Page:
One of the delightful things about being in the kitchen with my daughter is that she encourages e to try some things I wouldn't even consider making if left to my own devices. A good example of that is the weird science experiment that led us to create small red balls of flavor to put into mixed drinks.
Yesterday, since I wasn't the one cooking the turkey, there was a little time after making cornbread stuffing, apple crisp, a pecan pie and bacon wrapped stuffed dates. We used that time to whip up a batch of home made marshmallows. To make them even more interesting, she found a recipe by Jerry James Stone of Cooking Stoned for Bourbon Vanilla Marshmallows. I never thought that I would smell the heady fragrance of good bourbon while making fluffy marshmallows, but it was a great experience.
The finished marshmallows were cut and coated in a bit more of their powdered sugar/cornstarch mixture, then stacked in airtight containers. The little sweets were thinner than I expected, but next time we can make them in a smaller pan to get taller marshmallows. The flavor doesn't need any tweaking and they should be a great addition to a cup of cocoa which has a shot of good bourbon in it.
The whole process takes some time, but most of that is letting the marshmallows cure. The initial cooking takes less than an hour. Eggs are separated for the whites, gelatin takes a few minutes to soak, sugar and water gets heated, then some corn syrup is added and
then the soaked gelatin and the whole thing cooks to the hard ball stage (verified by using a candy thermometer). While the sugar syrup cooks, the egg whites get beaten with a little salt. If you have a helper they can sift together some cornstarch and confectioners' sugar for the pan. Otherwise you can do that yourself a little later.
The fun part is when the bourbon and vanilla gets added to the hot syrup and is stirred in. The heat makes the whole kitchen smell of bourbon and the hot mixture hisses and boils up a little bit! Once the egg whites get really fluffy, you slowly pour the hot syrup over them between the beater and the bowl while the stand mixer keeps on beating those egg whites. Be careful while handling the syrup. It can really burn if splashed on your skin, so keep a bowl of ice water handy. As the mixture fluffs some more, you can sift the cornstarch and confectioners' sugar together if it's not done already.
The confectioners' sugar mixture is sifted liberally over the bottom of the baking sheet. The fluffy, cooled marshmallow mixture is poured over that and the mixture is spread and leveled with an offset spatula, then more of the sugar mixture is sifted over it.
After that there's nothing more for you to do for at least 5 hours. We let ours sit on the counter overnight and in the morning they were ready to be cut, dredged in more sugar mixture to coat the cut edges, then packed for use. Takes a little time if you have a whole sheet pan worth, but if you use a smaller pan for taller marshmallows, it shouldn't take too much time and you will still have plenty of wonderful home made marshmallows. The directions are Jerry James's, not mine, but they work.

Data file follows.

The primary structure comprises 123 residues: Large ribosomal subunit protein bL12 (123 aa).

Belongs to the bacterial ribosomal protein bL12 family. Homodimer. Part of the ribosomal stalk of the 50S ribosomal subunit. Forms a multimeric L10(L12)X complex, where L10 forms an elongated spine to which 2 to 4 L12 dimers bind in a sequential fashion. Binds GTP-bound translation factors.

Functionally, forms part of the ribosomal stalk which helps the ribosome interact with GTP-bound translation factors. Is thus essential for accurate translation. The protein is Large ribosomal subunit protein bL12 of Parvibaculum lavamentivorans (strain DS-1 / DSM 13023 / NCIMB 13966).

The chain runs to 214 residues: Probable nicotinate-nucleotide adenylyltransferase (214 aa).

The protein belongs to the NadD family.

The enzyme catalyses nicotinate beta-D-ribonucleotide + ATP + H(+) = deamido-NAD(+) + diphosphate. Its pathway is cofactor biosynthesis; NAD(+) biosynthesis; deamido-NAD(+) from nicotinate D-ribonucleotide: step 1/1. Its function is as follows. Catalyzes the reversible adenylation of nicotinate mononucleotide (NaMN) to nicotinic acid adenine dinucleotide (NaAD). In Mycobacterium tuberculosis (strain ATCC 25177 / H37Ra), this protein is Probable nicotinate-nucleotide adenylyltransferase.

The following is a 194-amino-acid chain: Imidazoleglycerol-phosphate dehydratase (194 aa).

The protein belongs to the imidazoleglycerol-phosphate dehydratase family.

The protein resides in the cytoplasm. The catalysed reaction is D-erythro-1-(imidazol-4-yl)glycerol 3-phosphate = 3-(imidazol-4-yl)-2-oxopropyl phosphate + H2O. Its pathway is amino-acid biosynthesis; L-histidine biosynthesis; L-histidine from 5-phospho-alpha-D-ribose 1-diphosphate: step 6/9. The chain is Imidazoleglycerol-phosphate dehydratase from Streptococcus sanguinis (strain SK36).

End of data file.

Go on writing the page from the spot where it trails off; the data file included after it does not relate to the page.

If you have a loved one who loves marshmallows, this could make a great holiday gift!
Vanilla Bourbon Marshmallows
Jerry James Stone of Cooking Stoned blog
· 3 envelopes unflavored gelatin
· ½ cup cold water
· 2 cups granulated white sugar
· ⅓ cup light corn syrup
· ½ cup Bourbon
· 3 large egg whites
· ¼ teaspoon salt
· 2 teaspoons vanilla extract
· 1 vanilla bean, halved and scraped
· ½ cup cornstarch
· ½ cup powdered sugar
In a small bowl, combine the 3 envelopes of unflavored gelatin and 1/4 cup of the water. Mix and let stand. Be forewarned, it’s gonna look pretty gross once it sets. Also, really, before you go any further, I suggest having all ingredients ready to go.
In a small sauce pan, combine 2 cups of sugar and the remaining water and warm it over a medium low heat. A minute later, add in ⅓ cup corn syrup and turn the heat up to medium-high. You’re going to bring the mixture to 240 degrees F. Corn syrup prevents the mallows from crystallizing and with the addition of bourbon, it is sorta needed.
While that is going on, let’s do some other stuff. Using a stand mixer, mix the three egg whites and ¼ teaspoon salt on low until they are just a bit foamy.
When the sugary syrup hits 240 degrees F, turn off the heat and add the following to the mix: ½ cup of bourbon and the gelatin mixture. While the gelatin melts, turn the stand mixer back on, this time to high, and start whipping those whites. Whip ‘em real good.
Once the whites have become fluffy and pillow-like, slowly pour the syrupy mixture into the mixer bowl where you’re spanking those egg whites. Do this slowly! You do not want to be splashed with boiling hot syrup.
Add in the 2 teaspoons of vanilla extract and scraped vanilla bean seeds and whip it until the mixture is fluffy, stiff and the outside of the bowl is cool to the touch.
While that is going on, using a large mixing bowl, sift together ½ cup cornstarch and ½ cup powdered sugar. This is the coating for the marshmallows.
Now heavily coat a baking sheet with some of the marshmallow coating. Seriously, no bare spots here! Pour the fluffy marshmallow creme onto the baking sheet, using a spatula to even it out. Dust it with some of the coating and then let it sit for about 5 hours, uncovered. Go watch Hulu or something.
Using a pizza cutter, dusted with some of the coating, cut the marshmallows into any shape or size you want. This is a great time to bust out some funky cookie cutters, right? Unicorns anyone? Toss the cut marshmallows into the mixing bowl with the coating, just a few at a time, and using a spoon, make sure they are fully powdered. Then using a wire strainer, give the mallows a good shake to remove the excess coating. These can be made up to a week in advance and stored in an airtight container.